FCC Proposes New Emergency Code to Aid Missing and Endangered Individuals

By worldwidetracers.com Mar 16, 2024

FCC Proposes New Emergency Code

FCC-The Federal Communications Commission (FCC) took a significant step forward on Thursday by endorsing a proposal aimed at establishing a new emergency alert system tailored to address the pressing issue of missing and endangered individuals, particularly within Indigenous communities and other marginalized groups across the United States.


FCC-This proposed alert system, analogous to the well-known AMBER and Silver alerts, is designed to leverage television, radio, and cellphone networks to swiftly disseminate critical information about missing persons to the public, thereby enhancing the chances of their safe recovery.

FCC-Following the FCC’s decision, the next phase involves soliciting public feedback on the proposal before proceeding with a final vote to integrate the new alert code into the Federal Emergency IPAWS, a crucial platform for disseminating emergency notifications ranging from severe weather warnings to AMBER alerts, operates across all 50 states and US territories.

FCC-This initiative represents the latest federal response to the pervasive issue of missing or murdered Native Americans, an often overlooked crisis that advocates have long argued receives insufficient attention from law enforcement, media outlets, and the general public.

According to data from the Bureau of Indian Affairs, American Indian and Alaska Native individuals constitute a significant proportion of missing and murdered cases in the United States. However, accurately tracking and documenting these cases has been hindered by various challenges, including jurisdictional complexities and inadequate funding and resources for tribal law enforcement agencies.

FCC Chairwoman Jessica Rosenworcel underscored the importance of the proposed alert system, emphasizing its potential to raise awareness and facilitate the timely recovery of missing and endangered adults, with a particular focus on Indigenous women and girls who are disproportionately affected by violence and disappearance.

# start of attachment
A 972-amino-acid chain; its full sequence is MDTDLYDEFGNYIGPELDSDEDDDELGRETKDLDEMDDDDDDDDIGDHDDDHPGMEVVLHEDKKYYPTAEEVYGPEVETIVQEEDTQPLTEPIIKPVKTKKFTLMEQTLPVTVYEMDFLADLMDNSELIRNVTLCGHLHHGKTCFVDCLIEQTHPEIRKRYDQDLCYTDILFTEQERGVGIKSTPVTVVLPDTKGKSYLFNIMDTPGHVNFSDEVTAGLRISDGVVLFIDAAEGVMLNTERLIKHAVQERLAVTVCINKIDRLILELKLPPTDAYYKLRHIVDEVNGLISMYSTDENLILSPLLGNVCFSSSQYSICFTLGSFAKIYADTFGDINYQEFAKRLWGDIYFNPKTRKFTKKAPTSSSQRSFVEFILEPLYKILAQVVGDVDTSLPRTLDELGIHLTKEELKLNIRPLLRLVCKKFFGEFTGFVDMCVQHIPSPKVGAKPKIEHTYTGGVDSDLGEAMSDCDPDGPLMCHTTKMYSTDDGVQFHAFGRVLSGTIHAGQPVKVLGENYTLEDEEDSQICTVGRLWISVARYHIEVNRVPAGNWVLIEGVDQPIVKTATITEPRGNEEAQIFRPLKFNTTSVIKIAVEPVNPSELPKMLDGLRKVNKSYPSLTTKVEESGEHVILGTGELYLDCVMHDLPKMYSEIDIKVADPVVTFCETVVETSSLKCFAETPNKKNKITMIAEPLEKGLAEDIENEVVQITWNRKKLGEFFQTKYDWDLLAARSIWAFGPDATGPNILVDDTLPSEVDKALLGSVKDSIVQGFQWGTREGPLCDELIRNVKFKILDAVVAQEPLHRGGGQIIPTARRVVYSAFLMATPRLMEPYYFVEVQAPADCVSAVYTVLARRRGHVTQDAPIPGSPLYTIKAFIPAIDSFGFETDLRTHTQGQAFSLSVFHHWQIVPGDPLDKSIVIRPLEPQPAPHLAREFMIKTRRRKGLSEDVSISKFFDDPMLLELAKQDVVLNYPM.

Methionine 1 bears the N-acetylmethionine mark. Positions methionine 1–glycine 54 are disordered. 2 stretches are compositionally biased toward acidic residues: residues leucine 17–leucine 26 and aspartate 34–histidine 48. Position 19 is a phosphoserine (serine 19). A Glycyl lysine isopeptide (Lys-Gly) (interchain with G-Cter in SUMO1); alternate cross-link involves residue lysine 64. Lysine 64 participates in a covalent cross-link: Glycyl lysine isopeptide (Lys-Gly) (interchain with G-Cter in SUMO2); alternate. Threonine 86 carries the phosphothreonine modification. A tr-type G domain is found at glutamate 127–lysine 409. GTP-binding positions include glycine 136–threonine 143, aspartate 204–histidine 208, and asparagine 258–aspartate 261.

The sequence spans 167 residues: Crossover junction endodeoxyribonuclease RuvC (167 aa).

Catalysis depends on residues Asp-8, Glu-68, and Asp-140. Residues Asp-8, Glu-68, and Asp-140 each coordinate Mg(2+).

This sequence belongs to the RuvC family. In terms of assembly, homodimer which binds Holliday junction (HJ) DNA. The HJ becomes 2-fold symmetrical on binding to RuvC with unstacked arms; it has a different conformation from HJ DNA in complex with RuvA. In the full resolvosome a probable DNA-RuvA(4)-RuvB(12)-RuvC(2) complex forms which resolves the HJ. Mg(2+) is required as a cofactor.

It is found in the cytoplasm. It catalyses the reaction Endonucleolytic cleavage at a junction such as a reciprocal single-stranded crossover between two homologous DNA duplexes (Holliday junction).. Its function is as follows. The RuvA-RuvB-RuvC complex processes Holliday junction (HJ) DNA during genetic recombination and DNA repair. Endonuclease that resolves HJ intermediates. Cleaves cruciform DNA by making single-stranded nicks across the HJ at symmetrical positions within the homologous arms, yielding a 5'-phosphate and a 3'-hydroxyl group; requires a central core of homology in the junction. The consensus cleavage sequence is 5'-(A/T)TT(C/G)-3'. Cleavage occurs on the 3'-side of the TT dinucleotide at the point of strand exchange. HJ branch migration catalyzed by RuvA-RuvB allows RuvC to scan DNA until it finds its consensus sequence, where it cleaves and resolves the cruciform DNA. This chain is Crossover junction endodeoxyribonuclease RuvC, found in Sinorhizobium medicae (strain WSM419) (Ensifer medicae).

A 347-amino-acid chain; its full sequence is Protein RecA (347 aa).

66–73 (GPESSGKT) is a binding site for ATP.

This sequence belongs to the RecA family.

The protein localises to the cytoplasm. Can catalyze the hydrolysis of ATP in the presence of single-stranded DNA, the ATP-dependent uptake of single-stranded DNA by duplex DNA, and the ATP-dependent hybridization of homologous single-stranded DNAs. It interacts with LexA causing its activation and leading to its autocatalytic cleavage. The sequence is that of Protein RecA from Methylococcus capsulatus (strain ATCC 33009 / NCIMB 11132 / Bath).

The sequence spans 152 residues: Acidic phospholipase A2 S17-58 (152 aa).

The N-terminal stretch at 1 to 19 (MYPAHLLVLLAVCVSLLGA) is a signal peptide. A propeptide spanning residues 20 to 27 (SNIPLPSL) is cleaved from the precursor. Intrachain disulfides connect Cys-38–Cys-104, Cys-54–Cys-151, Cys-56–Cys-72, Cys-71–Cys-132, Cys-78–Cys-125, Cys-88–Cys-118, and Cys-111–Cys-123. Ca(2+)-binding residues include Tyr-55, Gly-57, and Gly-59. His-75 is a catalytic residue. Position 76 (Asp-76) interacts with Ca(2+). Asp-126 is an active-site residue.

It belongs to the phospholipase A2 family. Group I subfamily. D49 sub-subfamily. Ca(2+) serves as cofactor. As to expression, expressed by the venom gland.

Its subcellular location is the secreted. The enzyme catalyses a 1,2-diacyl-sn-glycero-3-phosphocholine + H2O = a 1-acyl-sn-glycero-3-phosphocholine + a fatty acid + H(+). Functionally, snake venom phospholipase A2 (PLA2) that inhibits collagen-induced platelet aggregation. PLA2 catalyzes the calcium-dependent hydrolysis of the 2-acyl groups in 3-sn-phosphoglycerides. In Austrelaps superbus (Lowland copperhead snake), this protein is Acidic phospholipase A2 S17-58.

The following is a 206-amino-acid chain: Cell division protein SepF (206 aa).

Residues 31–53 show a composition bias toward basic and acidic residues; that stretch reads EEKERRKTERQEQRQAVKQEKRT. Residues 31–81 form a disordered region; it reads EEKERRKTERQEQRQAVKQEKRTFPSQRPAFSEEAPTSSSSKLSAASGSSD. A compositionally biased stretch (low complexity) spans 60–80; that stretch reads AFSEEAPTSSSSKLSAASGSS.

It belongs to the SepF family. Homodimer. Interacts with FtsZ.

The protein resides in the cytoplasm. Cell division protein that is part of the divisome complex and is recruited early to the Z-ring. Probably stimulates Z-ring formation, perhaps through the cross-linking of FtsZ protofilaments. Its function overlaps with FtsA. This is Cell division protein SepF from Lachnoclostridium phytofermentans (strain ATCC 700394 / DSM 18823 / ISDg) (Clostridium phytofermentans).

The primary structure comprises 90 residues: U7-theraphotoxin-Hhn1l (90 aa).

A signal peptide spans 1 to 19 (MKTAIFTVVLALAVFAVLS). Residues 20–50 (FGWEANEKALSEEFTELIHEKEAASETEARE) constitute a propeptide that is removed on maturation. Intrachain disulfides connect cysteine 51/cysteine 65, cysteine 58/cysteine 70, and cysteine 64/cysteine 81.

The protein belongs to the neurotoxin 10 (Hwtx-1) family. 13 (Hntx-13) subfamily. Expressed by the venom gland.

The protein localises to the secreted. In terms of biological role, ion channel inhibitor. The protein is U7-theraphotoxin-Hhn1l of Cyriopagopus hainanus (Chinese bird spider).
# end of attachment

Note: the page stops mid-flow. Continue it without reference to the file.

Drawing attention to the acclaimed film “Killers of the Flower Moon,” Rosenworcel highlighted the broader historical context of violence against Native women and emphasized the urgent need to address the crisis of missing and murdered Indigenous people, especially within Tribal communities.

The primary objective of the proposed alert system is to enhance coordination and efficiency across multiple jurisdictions in locating missing individuals.

Loris Taylor, CEO and President of Native Public Media and a member of Arizona’s Hopi Tribe, emphasized the potential of the new alert code to standardize and streamline efforts between law enforcement agencies, emergency responders, and the public in locating missing Indigenous persons. Taylor shared a personal anecdote illustrating the critical need for such a system, recounting how her family struggled to locate a missing uncle in 2013 due to the absence of a rapid alert mechanism.

The proposed alert code aims to address the gap in existing alert systems by targeting missing individuals over the age of 17 who do not meet the criteria for an AMBER alert. Taylor emphasized that while the initiative is national in scope, Indigenous communities face disproportionately high rates of missing persons cases, reflecting broader systemic challenges affecting marginalized populations across the country.

In addition to federal efforts, several states, including California, Colorado, and Washington, have implemented their own alert systems to assist in the search for missing Indigenous individuals. These state-level initiatives complement broader federal actions and underscore the importance of localized responses to address the crisis of missing and murdered Indigenous people.

Last fall, the “Not Invisible Act Commission,” a collaborative effort involving Tribal leaders, federal and local authorities, family members of missing and murdered individuals, and survivors, issued a set of recommendations to address the longstanding crisis. Among these recommendations was a call for Congress and the Department of Justice (DOJ) to conduct a study on the feasibility and impact of a national alert system for missing Indigenous people and to allocate additional funding to Tribes to access and utilize existing alert systems like IPAWS.

In response to these recommendations, Secretary of the Interior Deb Haaland and Attorney General Merrick Garland reaffirmed their departments’ commitment to working with Tribal leaders to address the crisis. Haaland emphasized the historical underfunding and neglect of violent crimes against Indigenous peoples and underscored the need to allocate resources to combat issues such as the Missing and Murdered Indigenous Peoples Crisis and human trafficking.

Overall, the FCC’s endorsement of the proposed emergency alert system represents a significant step towards addressing the crisis of missing and endangered individuals, particularly within Indigenous communities. By enhancing coordination, raising awareness, and leveraging existing communication networks, this initiative has the potential to save lives and bring much-needed attention to a longstanding and often overlooked issue facing marginalized populations across the United States.

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